The term “business process management” (BPM) is often encountered in conjunction with Six Sigma and Lean initiatives. Typically it refers to identification of core business processes, assignment of process ownership and definition of measures (and perhaps benchmarks) that indicate the health of a particular process. These measures are often influential in selection of Six Sigma or Lean projects.

Ideally, processes are defined in a way that is independent of the specific organization structure used to execute those processes. Hence, they are best described in terms of what is being done – without regard to who or how – in a solution-free, action-verb form.

Though BPM is less frequently encountered in software development organizations, it can be equally powerful as a guide to identification and prioritization of improvement opportunities in software companies.

Core Process in Software Development

Software development processes may be grouped into two process areas – lifecycle processes (analogous to core business processes) and cross-lifecycle processes (analogous to supporting business processes).

Primary lifecycle processes in software organizations might be described as follows:

  • Discovering requirements
  • Designing solutions
  • Constructing solutions
  • Validating solutions
  • Implementing (or deploying) solutions
  • Supporting deployed solutions (including defect repairs, minor enhancements, changes dictated by evolution of underlying technologies)

Primary cross-lifecycle processes typically include:

  • Planning projects
  • Estimating (or forecasting) effort, duration, delivered quality
  • Tracking and reporting status
  • Defining processes and standards
  • Measuring and monitoring process performance
  • Training
  • Controlling versions and releases of software work products (configuration management)

Process Measures in Software Development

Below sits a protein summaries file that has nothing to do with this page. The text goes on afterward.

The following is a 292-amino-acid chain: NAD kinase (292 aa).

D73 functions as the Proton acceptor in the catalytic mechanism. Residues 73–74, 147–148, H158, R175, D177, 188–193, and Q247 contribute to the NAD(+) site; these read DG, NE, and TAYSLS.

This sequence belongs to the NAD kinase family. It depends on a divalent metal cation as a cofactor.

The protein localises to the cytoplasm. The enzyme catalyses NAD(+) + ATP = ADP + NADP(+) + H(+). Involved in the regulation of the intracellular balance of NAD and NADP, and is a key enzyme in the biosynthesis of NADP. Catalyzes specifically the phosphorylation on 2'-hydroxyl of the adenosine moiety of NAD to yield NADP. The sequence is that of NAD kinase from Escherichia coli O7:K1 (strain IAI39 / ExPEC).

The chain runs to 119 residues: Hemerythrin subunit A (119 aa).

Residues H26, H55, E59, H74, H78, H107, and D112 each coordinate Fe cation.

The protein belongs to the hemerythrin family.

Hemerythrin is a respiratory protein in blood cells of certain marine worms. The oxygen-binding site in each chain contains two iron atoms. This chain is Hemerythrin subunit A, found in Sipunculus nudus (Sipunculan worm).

Performance of all software processes can be appropriately characterized by some combination of the following metrics:

  • Cycle time (calendar duration)
  • Defect rate
  • Effort (person-days or hours)
  • Size (e.g., function points, lines of code or any other suitable proxy measure)
  • Capability – A measure of the efficiency of a software process (e.g., Putnam’s “Productivity Index” [Five Core Metrics by Lawrence H. Putnam and Ware Myers])
  • Schedule pressure – The schedule itself has been shown to be a significant X when estimating effort and the schedule required to process a given size through a process with a given capability.

Essentially, the software development dashboard or scorecard boils down to a set of measures that answers three questions for each process:

  • How long does it take (in relation to size) (i.e., cycle time, throughput)?
  • What does it cost (in relation to size) (i.e., effort required, efficiency)?
  • How good are the products it produces?

Answering these questions in a meaningful way requires the use of compound measures that qualify conclusions in relation to factors known to be influential. The following table illustrates contents of a dashboard that succinctly provides answers to the above questions.

Table 1: Illustration of Contents of Dashboard
Process CycleTime Defect Rate Effort














Not applicable



Defect containment rate adjusted for schedule pressure

Internal change rate (not driven by requirements changes)

Actual versus estimate, adjusted for changes in size

Not applicable

Post-deployment change rate


Defect rate

Effort/size, adjusted for schedule pressure; total rework; appraisal cost total and per defect

Not applicable




While there are potentially additional measures that may be of interest, any organization that has all of these is certainly far ahead of the pack.

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